The furnished globe of the earth is spinning
Alistair Noon Photo Credit: Karl Hurst

Language: Russian 
Poet: Osip Mandelstam 
Translator: Alistair Noon

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The furnished globe of the earth is spinning

Two poems by Osip Mandelstam translated by Alistair Noon

These translations are of two poems from Osip Mandelstam’s Voronezh Notebooks, written during his internal exile in the Soviet city of Voronezh, 300 miles south of Moscow, largely isolated from metropolitan literary life. Like the rest of the Notebooks, they were unpublished during his lifetime and preserved by his widow Nadezhda Mandelstam, among others. One of those others was Natatsha Stempel, a Voronezh schoolteacher whose memoirs comment on the verisimilitude of the streets described in “January. Where can I go in this open / city…” to a set of confusing lanes close to the river that Voronezh is located on.

A couple of, I hope, non-essential references to save you a google. In “January…”, “blackdamp” is a mining hazard, “an asphyxiant, reducing the available oxygen content of air to a level incapable of sustaining human or animal life” (wikipedia). In “St. Isaac’s freezes to each dead eyelash,” St. Isaac’s is St. Petersburg’s most important cathedral. The job of the “whipper-in” in a fox hunt, for example, is to keep the pack of dogs together. The poem recalls a relationship Mandelstam had with Olga Vaksel in 1925, during which they would meet in a hotel room with a view of the cathedral. Vaksel died in Oslo in 1932.

The translations are from a full-length selection of Mandelstam’s poetry currently in preparation.

—Alistair Noon

Osip Mandelstam was born in 1891 in Warsaw into a Russian-speaking Jewish family, which moved to St. Petersburg shortly after. As a young poet, he was associated closely with Anna Akmatova and Nikolai Gumilov in the Acmeist group, which viewed poetry in architectural terms. Work published in his lifetime included the volumes Stone and Tristia, as well as prose, translations and children’s poetry. His later work no longer found publication in the increasingly authoritarian Soviet Union of the 1930s, but survived through the efforts of his widow Nadezhda and other friends, to be published in the post-Stalin era. This later work includes the Voronezh Notebooks, from which these two poems derive. Mandelstam died in late 1938 in a gulag transit camp in the Soviet Far East.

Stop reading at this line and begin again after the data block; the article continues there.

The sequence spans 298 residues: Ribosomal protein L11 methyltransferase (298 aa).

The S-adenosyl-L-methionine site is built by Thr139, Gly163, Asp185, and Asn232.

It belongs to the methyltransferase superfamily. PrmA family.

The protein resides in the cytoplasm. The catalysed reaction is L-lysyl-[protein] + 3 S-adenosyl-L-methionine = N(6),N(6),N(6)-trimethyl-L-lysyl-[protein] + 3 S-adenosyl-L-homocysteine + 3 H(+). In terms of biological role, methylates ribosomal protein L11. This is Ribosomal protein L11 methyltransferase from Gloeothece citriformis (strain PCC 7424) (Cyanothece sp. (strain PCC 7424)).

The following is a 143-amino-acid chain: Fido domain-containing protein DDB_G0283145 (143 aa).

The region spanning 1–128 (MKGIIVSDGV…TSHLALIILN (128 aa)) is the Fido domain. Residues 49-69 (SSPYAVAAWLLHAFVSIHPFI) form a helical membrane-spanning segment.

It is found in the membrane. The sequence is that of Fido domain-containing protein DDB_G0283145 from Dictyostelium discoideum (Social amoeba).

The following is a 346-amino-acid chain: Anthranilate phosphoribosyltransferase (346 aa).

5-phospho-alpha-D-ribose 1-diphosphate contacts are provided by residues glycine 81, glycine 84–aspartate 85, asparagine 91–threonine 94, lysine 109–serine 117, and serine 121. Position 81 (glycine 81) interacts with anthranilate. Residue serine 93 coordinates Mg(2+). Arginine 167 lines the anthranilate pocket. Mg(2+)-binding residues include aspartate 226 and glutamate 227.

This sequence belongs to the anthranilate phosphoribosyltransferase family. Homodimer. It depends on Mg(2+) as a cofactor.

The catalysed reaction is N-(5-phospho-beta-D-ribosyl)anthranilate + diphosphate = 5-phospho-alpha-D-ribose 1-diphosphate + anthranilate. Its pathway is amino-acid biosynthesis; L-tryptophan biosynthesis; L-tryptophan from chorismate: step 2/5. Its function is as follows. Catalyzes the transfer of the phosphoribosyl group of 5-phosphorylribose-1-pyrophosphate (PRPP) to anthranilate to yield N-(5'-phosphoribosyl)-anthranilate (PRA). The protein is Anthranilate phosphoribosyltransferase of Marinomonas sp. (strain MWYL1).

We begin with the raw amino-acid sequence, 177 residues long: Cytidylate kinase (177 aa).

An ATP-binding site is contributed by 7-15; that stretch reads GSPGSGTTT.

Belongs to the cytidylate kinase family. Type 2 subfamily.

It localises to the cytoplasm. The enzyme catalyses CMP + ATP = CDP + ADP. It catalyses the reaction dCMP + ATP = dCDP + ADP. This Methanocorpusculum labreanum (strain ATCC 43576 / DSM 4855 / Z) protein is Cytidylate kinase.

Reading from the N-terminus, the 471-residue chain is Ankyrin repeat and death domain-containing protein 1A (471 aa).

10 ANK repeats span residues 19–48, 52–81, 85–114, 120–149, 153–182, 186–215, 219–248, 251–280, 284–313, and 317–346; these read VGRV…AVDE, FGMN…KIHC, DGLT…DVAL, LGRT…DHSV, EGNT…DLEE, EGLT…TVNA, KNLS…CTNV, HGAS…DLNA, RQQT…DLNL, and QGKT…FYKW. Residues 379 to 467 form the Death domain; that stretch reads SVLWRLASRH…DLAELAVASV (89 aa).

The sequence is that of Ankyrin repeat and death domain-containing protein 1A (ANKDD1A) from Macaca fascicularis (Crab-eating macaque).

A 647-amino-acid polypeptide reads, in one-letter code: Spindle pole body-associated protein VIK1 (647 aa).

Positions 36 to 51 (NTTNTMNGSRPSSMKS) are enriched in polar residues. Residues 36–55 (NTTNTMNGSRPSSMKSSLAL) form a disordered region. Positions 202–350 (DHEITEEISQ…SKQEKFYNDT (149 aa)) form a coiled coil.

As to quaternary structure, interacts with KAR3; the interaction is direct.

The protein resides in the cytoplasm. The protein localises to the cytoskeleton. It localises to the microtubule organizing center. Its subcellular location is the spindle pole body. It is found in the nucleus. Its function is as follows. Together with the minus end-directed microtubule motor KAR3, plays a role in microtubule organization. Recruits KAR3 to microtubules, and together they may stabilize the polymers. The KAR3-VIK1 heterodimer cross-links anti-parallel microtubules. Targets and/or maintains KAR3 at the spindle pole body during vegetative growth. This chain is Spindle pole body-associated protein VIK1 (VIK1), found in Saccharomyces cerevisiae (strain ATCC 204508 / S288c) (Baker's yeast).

Alistair Noon has published two collections with Nine Arches Press (Earth Records, 2012, and The Kerosene Singing, 2015), and several chapbooks of poetry and translations from German and Russian, including Pushkin’s The Bronze Horseman (Longbarrow Press, 2010). His translations of Osip Mandelstam have appeared widely, including in Asymptote, Cerise, Guernica and Washington Square Review. A full-length selection of his Mandelstam translatons is in preparation. He lives in Berlin.

[На мертвых ресницах Исакий замерз]

На мертвых ресницах Исакий замерз
И барские улицы сини –
Шарманщика смерть, и медведицы ворс,
И чужие поленья в камине…

Уже выгоняет выжлятник-пожар
Линеек раскидистых стайку,
Несется земля — меблированный шар,–
И зеркало корчит всезнайку.

Площадками лестниц — разлад и туман,
Дыханье, дыханье и пенье,
И Шуберта в шубе застыл талисман –
Движенье, движенье, движенье…

3 июня 1935

[St. Isaac's freezes to each dead eyelash]

St. Isaac’s freezes to each dead eyelash
on the aristocratic blue streets:
there’s a grate of strangers’ logs, and ash,
an organ grinder’s death, bear fleece.

As if it were a pack on a leash, the whipper-in
whips out the fire, and it starts to sprawl.
The furnished globe of the earth is spinning,
and the face-pulling mirror plays the know-all.

The staircase landing’s all squabbles and mist,
breathing, breathing and song.
Schubert’s talisman’s cold and stiff
beneath the fur coat. Keep on, keep on…

3 June 1935

[Куда мне деться в этом январе?]

Куда мне деться в этом январе?
Открытый город сумасбродно цепок…
От замкнутых я, что ли, пьян дверей?—
И хочется мычать от всех замков и скрепок.

И переулков лающих чулки,
И улиц перекошенных чуланы—
И прячутся поспешно в уголки
И выбегают из углов угланы…

И в яму, в бородавчатую темь
Скольжу к обледенелой водокачке
И, спотыкаясь, мертвый воздух ем,
И разлетаются грачи в горячке—

А я за ними ахаю, крича
В какой-то мерзлый деревянный короб:
—Читателя! советчика! врача!
На лестнице колючей разговора б!

1 февраля 1937

[January. Where can I go in this open]

January. Where can I go in this open
city that clings like a psychotic?
I pass clamps and bolts and feel like lowing:
have the locked doors got me drunk or what?

These howling lanes take the form of tights,
the convoluted streets are storerooms,
places where hoodlums can hurriedly hide,
then leap like knights out of corners.

Into the warty gloom, its pit,
I stumble to the pump and find it frozen.
I feed on the blackdamp, skid
and scatter the feverish crows.

And into the planks of the iced-up box,
I sigh and call, the crows now airborne:
“Talk to me, readers, advisers, doctors,
on these steps that feel like thorns.”

1 February 1937